EclipseLink static weaving with Gradle

EclipseLink static weaving? With Gradle? Without a plugin? Yeah, it’s possible. Gradle has a wide range of capabilities to run custom tasks and you can absolutely do EclipseLink static weaving with Gradle without issues.

One major objective in addition to the static weaving is to utilize Gradle’s up-to-date check to make sure tasks are only executed when needed. I’ll show you the solution to that as well.

Example project

Let’s create an example project that’ll showcase what we’re trying to achieve. Go to start.spring.io and generate a project with JPA and H2 support.

Open the project in IntelliJ and right away, let’s edit the build.gradle. We’ll change the dependencies section a little bit.

dependencies {
    implementation('org.springframework.boot:spring-boot-starter-data-jpa') {
        exclude group: 'org.hibernate'
    }
    implementation 'org.eclipse.persistence:org.eclipse.persistence.jpa:2.7.10'
    runtimeOnly 'com.h2database:h2'
    testImplementation 'org.springframework.boot:spring-boot-starter-test'
}

Exclude Hibernate that’s coming with the Spring Boot Starter Data JPA module and instead add EclipseLink. I’m using 2.7.10 for the example since that’s the latest version Spring claims compatibility with according to the docs.

“Developed and tested against EclipseLink 2.7; backwards-compatible with EclipseLink 2.5 and 2.6 at runtime.”

Let’s create a new Actor entity just for the sake of testing.

@Entity
@Table(name = "actors")
public class Actor {
    @Id
    private UUID id;

    @Column(name = "first_name")
    private String firstName;

    public Actor() {
    }

    public Actor(UUID id, String firstName) {
        this.id = id;
        this.firstName = firstName;
    }

    public UUID getId() {
        return id;
    }

    public String getFirstName() {
        return firstName;
    }
}

Now, let’s configure EclipseLink for Spring Boot. Create a new JpaConfig class that we’ll use as the whole configuration for EclipseLink. It has to extend the JpaBaseConfiguration Spring class.

@Configuration
public class JpaConfig extends JpaBaseConfiguration {
    public JpaConfig(DataSource dataSource, JpaProperties properties, ObjectProvider<JtaTransactionManager> jtaTransactionManager) {
        super(dataSource, properties, jtaTransactionManager);
    }

    @Override
    protected AbstractJpaVendorAdapter createJpaVendorAdapter() {
        return new EclipseLinkJpaVendorAdapter();
    }

    @Override
    protected Map<String, Object> getVendorProperties() {
        return Map.of(
                PersistenceUnitProperties.WEAVING, "false",
                PersistenceUnitProperties.DDL_GENERATION, "drop-and-create-tables"
        );
    }
}

This config will register the EclipseLinkJpaVendorAdapter which covers the specifics to EclipseLink and configures the EclipseLink relevant properties:

  • PersistenceUnitProperties.WEAVING – whether or not to enable weaving and which type. Right now it’s set to false, i.e. no weaving will be done for now. Static weaving will come soon enough.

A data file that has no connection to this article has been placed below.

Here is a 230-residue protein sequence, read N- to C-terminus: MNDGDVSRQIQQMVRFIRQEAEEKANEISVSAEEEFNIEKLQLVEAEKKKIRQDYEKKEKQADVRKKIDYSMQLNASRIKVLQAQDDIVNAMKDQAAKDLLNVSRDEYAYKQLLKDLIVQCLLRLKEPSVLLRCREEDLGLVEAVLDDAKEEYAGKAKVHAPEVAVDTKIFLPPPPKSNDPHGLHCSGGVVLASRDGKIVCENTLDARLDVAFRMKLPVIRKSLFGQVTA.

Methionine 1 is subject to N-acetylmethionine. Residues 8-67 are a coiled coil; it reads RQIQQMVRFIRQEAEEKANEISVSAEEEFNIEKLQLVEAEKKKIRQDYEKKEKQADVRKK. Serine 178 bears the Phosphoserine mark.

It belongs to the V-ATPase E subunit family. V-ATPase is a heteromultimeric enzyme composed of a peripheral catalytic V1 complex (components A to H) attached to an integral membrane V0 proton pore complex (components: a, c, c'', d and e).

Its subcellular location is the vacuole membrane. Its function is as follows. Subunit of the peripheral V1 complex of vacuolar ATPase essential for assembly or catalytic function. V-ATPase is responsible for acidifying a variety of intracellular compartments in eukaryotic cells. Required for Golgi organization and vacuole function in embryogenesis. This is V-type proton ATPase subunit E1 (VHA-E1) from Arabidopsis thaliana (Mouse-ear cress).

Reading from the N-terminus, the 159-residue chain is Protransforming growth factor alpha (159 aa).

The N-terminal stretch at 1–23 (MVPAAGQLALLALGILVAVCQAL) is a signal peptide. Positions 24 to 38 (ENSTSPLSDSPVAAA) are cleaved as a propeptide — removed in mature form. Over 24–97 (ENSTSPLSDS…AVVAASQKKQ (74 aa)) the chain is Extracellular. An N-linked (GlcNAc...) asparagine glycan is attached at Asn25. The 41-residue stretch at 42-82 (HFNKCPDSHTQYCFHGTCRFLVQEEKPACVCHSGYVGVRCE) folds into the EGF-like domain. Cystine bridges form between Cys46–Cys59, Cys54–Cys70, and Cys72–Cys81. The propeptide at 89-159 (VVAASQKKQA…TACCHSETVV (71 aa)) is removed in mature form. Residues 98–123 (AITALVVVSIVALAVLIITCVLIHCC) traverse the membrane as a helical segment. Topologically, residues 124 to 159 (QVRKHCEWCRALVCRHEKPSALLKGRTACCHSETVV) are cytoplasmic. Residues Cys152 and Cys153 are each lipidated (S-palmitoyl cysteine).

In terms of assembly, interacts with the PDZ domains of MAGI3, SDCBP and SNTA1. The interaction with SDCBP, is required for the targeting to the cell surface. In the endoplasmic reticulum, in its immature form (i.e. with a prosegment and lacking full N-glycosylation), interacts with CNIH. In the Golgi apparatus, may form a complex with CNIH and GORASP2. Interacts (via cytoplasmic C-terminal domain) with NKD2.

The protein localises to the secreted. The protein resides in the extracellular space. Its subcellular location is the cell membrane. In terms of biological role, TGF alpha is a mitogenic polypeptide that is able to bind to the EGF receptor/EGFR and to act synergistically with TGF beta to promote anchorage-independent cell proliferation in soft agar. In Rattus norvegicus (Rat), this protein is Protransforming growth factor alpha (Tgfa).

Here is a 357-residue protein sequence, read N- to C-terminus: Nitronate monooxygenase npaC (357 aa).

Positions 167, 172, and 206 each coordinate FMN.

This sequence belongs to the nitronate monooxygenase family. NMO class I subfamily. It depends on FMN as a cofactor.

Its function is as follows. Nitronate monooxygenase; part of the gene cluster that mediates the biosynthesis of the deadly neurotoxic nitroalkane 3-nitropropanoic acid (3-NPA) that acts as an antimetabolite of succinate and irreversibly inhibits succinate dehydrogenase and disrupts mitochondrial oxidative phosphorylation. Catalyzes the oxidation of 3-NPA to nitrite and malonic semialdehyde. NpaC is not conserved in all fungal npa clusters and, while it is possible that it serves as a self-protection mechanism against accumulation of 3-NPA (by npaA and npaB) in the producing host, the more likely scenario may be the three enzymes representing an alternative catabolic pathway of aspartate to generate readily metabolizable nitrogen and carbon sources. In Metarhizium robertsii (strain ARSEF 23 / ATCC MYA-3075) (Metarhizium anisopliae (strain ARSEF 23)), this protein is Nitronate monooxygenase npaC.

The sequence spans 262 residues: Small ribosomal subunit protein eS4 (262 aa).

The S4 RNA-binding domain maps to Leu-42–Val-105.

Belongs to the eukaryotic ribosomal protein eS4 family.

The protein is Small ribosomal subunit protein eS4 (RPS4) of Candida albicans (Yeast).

• PersistenceUnitProperties.DDL_GENERATION – DDL generation strategy. The drop-and-create strategy will recreate the table structure.

Next, let’s create a new Actor in the database upon startup. I’ll use the CommandLineRunner Spring interface to execute some code upon application start.

@SpringBootApplication
public class EclipselinkStaticWeavingGradleApplication implements CommandLineRunner {
	public static void main(String[] args) {
		SpringApplication.run(EclipselinkStaticWeavingGradleApplication.class, args);
	}

	public static final UUID ACTOR_ID = UUID.fromString("a6728ebd-e1be-4ba7-9738-cc45b8f0df43");

	@PersistenceContext
	private EntityManager entityManager;

	@Override
	@Transactional
	public void run(String... args) throws Exception {
		Actor actor = new Actor(ACTOR_ID, "Test");
		entityManager.persist(actor);
	}
}

It will persist an Actor in the database with a fixed ID.

Configuring static weaving

Next up, let’s add a test to verify that EclipseLink’s static weaving has happened.

@SpringBootTest
class EclipselinkStaticWeavingGradleApplicationTests {
	@PersistenceContext
	private EntityManager entityManager;

	@Transactional
	@Test
	public void testStaticWeavingWorks() {
		Actor actor = entityManager.find(Actor.class, EclipselinkStaticWeavingGradleApplication.ACTOR_ID);
		assertTrue(actor instanceof PersistenceWeaved, "Actor entity is not weaved by EclipseLink");
	}

}

This will look up the Actor we saved in the DB and verify that the Actor object implements the interface PersistenceWeaved. This interface is just a marker interface added by EclipseLink as it’s specified by it’s doc.

“Marker interface used to identify classes modified by the EclipseLink weaver.”

If we run it, it’s going to fail. That’s the expected behavior since static weaving is disabled, for now at least.

Let’s enable it and adjust the compilation process.

Open the JpaConfig class and switch the PersistenceUnitProperties.WEAVING property to static.

@Configuration
public class JpaConfig extends JpaBaseConfiguration {
    public JpaConfig(DataSource dataSource, JpaProperties properties, ObjectProvider<JtaTransactionManager> jtaTransactionManager) {
        super(dataSource, properties, jtaTransactionManager);